Friday, June 16, 2017

Forgotten Books: BIG RED'S DAUGHTER and TOKYO DOLL by John McPartland

Somehow, John McPartland slipped under my radar. He wrote thirteen novels back in the ‘50s, and I’d never heard of him until I got this book. But Jeez, it was worth the wait. This guy was a hell of a writer.

These two novels are extremely different in cast in setting, but have several things in common. Both are narrated by first-person tough guys, and the prose is top notch. Both narrators are good with their fists and enjoy using them, even when they lose. And each encounters a babe who immediately becomes THE woman, the only woman who matters and who could ever matter. And both novels are of the grab the reader by the throat and drag him all the way to the end variety I’ve come to expect in Stark House’s line of Crime Classics.

Big Red’s Daughter, from 1953, plays out against the bohemian jazz scene in Carmel-by-the-Sea, California. Our hero Jim Work is fresh out of the navy and looking to start college. But his life takes a crazy turn when his car smacks into an MG driven by a world class asshole called Buddy Brown. After a brutal fist fight, he meets—and falls for—Buddy’s girl, a tall long-legged blonde named Wild Kearney. Yep, “Wild” is her real name, as well as her demeanor.

Jim is instantly sucked into Wild’s world of spoiled twenty-somethings rebelling with whatever methods are at hand—in this case drugs, booze, jazz and sex. That wouldn’t be so bad if not for the presence of Buddy Brown, a sadistic psychopath who is addictive to all women, and Wild in particular.

Next thing he knows, Jim is dodging the cops who want him first for one murder, then another. Buddy’s evil aura looms over the whole landscape, while Jim’s obsession with Wild colors his every move. 

When he’s caught, this exchange sums it up:
     “Quite a week end for you, Work,” said the policeman next to me in the back of the car. “Kill a girl. Kill a guy. Escape from jail. Almost beat a man to death in front of his mother. Shoot another man.”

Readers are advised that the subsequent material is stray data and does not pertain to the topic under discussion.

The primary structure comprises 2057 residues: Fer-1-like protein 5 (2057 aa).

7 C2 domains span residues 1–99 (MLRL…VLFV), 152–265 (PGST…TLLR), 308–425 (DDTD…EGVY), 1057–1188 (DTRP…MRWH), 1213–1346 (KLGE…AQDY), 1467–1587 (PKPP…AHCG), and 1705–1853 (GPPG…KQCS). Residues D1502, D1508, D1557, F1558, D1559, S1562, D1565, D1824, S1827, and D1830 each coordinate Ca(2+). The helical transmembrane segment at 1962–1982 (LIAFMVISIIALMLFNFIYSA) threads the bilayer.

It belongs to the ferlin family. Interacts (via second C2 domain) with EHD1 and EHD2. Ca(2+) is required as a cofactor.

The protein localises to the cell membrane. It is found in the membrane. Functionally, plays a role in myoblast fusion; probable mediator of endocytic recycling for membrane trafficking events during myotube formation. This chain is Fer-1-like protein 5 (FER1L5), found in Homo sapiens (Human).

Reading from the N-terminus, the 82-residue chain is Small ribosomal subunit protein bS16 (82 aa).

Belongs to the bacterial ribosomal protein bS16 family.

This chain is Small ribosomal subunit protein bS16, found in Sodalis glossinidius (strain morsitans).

“It’s been quite a week end,” I agreed.

And there’s more to come. Read it and see.

Tokyo Doll, also first published in 1953, is a high octane thriller set—you guessed it—in Tokyo. It’s 1949, and the U.S. Occupation is about to end. The commies are chomping at the bit. That’s when ex-serviceman Mate Buchanan is recruited by an unnamed agency to save the world. Or so he’s told. 

A Japanese scientist, the story goes, created a virus that healed radiation on a test subjects after the bomb hit Hiroshima. Mate’s job is to get that virus, by any means necessary, before the Reds get it, and before the old guy has a chance to destroy it. The plan is for Mate to seduce the scientist’s daughter, in hopes of ferreting out his hiding place.

But before finding the daughter, Mate foils an assassination attempt on the Tokyo Doll—a lovely American babe who sings to GIs on Armed Forces Radio—and falls hard. The Doll, another tall leggy blonde (methinks McPartland has a type), claims to fall for him too, but she’s messing around with a wealthy Japanese dude, and Army Intelligence suspects her of being a Red. 

Meanwhile, the scientist’s daughter, also a beauty, dims Mate’s ardor by chopping off her current boyfriend’s manhood. Seems the guy—a U.S. Army officer--was dumping her and returning to his wife. Now Mate has to hide her from both the police and the army while he makes unwilling love to her, all the while pining for the Tokyo Doll.

More trouble: The police suspect him of murder, a guy twice his size want to murder him, and the Army thinks he’s a traitor. They’re convinced the virus is a weapon rather a cure, and are frantic to destroy it before the Reds get it. And the Tokyo Doll? She’s still professing her love, while messing around with Mate’s arch enemy and acting Redder than ever. 

What to believe? Who to believe? And what the heck to do about it? If Mate completes his mission, will he be saving the world or dooming it? Yikes!

Two great reads, one great writer. You can’t lose on this one.


Rick Robinson said...

Stark House just keeps on doing great doubles.

Evan Lewis said...

And sometimes triples. They just sent me an ARC of a great-looking trio by Peter Rabe.